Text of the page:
> Federal Office  for Civil Rights is extremely interested in the case. 
> There are at  least three motions we are prepared to file in the court 
> system where
> legal and constitutional rights of blind people have been  violated.
> One of the most troubling experiences I had at the  national 
> convention this year was talking with young people  who almost begged 
> me to convince them they were hearing it wrong. Some  came to talk 
> with me and started our conversation by asking whether  this was some 
> urban legend which had
> started on the Internet  with which my name had been associated. I had 
> to tell them that it was  no urban legend and that its association 
> with my name was no  accident. Others came to ask me whether this was 
> a past event
>  somehow had resurfaced. What they wanted to know was how long ago 
> this
> happened. No matter the questions with which they came, all of  them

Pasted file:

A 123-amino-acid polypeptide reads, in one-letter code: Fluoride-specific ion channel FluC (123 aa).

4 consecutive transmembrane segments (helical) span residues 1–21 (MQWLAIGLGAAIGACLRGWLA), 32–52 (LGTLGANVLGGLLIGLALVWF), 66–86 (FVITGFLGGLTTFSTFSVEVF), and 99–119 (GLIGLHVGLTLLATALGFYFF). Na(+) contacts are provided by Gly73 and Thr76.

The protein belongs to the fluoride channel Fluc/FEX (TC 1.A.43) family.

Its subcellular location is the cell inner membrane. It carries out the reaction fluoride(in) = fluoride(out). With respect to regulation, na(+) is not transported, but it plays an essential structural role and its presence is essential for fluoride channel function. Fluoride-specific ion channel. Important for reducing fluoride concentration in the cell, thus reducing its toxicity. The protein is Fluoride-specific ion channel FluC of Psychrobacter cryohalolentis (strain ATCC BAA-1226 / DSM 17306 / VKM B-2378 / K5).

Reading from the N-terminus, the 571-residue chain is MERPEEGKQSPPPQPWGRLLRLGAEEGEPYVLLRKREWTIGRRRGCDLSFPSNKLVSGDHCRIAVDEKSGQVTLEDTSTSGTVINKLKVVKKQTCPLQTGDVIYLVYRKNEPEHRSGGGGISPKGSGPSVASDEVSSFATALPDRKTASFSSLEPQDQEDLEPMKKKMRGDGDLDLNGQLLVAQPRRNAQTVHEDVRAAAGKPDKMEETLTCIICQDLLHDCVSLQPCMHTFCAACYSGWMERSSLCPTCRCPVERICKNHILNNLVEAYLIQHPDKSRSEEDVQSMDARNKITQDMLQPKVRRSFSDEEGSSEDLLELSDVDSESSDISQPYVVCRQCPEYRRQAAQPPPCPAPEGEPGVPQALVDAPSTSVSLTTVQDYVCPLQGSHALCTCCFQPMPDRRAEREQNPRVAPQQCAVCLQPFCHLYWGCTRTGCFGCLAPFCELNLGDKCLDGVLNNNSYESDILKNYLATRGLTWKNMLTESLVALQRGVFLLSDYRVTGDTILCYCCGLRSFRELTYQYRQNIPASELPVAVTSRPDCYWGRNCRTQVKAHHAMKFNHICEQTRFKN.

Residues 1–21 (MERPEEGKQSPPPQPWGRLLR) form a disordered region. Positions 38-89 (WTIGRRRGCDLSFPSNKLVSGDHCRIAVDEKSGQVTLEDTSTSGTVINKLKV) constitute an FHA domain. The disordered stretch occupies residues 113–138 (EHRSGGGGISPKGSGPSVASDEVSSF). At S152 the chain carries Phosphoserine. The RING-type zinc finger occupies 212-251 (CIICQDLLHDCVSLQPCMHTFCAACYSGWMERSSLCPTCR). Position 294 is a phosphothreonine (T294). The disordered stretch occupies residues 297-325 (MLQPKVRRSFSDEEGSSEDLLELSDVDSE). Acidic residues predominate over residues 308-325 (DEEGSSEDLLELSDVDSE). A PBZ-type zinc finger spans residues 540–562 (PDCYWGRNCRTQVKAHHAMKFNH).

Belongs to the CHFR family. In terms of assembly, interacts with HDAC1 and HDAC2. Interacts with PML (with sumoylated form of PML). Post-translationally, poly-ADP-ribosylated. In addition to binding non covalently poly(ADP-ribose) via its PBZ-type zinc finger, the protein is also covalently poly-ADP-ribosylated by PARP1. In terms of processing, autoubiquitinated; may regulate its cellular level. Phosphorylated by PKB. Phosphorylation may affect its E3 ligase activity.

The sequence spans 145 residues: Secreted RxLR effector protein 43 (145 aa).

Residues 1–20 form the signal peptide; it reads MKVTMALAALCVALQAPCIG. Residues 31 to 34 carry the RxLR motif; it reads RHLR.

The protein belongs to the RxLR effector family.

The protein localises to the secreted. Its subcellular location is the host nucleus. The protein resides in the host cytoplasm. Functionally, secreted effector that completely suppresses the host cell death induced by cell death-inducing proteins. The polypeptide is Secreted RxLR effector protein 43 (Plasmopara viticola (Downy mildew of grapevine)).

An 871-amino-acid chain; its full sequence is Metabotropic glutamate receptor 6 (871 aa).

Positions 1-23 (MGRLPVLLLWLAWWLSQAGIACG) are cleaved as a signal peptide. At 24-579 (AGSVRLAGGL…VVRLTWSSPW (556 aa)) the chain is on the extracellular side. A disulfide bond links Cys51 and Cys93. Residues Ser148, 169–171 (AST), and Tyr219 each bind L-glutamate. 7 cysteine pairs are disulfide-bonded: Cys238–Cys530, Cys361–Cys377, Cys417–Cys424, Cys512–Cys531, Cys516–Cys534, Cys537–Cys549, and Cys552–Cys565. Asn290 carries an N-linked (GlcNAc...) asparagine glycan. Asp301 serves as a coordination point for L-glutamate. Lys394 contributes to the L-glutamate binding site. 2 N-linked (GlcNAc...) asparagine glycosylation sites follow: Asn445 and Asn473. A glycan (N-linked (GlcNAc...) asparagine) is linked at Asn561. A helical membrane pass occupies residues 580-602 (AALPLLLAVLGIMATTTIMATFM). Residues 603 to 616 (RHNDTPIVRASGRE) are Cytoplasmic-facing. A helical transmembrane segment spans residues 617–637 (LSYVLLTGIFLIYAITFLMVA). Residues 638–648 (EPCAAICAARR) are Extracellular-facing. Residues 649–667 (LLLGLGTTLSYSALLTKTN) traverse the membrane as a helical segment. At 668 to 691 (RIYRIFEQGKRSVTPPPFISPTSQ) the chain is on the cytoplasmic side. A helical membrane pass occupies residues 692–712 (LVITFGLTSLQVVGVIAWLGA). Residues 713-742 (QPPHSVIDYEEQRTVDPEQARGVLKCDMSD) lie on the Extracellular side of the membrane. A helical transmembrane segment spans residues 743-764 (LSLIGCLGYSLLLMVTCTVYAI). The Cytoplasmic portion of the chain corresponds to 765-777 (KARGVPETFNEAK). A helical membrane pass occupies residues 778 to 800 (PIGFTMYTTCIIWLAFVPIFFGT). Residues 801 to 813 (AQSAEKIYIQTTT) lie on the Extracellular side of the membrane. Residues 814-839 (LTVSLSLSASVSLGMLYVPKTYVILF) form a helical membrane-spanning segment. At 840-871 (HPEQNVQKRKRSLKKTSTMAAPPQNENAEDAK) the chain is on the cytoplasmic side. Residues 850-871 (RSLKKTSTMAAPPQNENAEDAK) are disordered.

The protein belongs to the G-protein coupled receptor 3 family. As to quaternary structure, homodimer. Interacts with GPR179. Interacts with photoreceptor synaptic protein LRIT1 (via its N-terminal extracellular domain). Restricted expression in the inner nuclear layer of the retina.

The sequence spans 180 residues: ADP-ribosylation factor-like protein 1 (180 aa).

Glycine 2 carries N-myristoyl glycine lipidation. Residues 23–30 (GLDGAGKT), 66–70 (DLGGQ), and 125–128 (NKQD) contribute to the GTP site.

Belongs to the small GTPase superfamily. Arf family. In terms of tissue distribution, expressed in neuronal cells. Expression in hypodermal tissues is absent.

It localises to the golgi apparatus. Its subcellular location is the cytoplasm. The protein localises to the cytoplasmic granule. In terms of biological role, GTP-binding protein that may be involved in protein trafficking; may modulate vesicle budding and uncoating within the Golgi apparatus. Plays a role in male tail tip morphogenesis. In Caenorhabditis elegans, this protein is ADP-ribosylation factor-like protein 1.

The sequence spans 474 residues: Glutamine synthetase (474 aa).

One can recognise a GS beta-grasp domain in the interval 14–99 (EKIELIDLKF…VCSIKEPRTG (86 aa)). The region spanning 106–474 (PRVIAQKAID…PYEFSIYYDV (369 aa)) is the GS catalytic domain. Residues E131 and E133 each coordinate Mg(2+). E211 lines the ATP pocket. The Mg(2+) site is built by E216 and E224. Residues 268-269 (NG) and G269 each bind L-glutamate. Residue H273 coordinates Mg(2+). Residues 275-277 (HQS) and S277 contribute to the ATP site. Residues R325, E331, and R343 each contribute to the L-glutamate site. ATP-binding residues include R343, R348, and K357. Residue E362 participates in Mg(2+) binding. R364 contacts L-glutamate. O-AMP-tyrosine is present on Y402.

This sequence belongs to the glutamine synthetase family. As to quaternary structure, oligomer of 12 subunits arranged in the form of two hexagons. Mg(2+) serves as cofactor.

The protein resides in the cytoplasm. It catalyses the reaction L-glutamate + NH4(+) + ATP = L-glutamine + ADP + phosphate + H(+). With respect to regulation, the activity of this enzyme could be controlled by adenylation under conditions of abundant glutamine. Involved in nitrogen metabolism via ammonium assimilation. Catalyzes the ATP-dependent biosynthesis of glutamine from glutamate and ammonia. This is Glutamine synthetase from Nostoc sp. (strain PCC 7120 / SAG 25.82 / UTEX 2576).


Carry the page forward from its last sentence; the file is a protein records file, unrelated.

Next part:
> left badly shaken. Many remarked that they were newly engaged and  
> were
> to have children. Others reported being newly married  and that a 
> child
> on the way. All of them were concerned, because  they thought all of 
> these issues about child custody and blindness had  long since been 
> resolved by the National Federation of the  Blind.
> Sometimes government bashing takes second place only to  the World 
> Series and the Super Bowl in terms of a public past  time, and I don't 
> want to be a part of that. What I do want  to see the Federation be a 
> part of is exposing this behavior  for exactly what it is, and for 
> saying to everyone who has ears,  whether they work in a social 
> service agency, a hospital, a newspaper,
> in
> some small factory down the road, that blindness is no  reason to take 
> a child from its parents. Should we educate? Of course  we should, and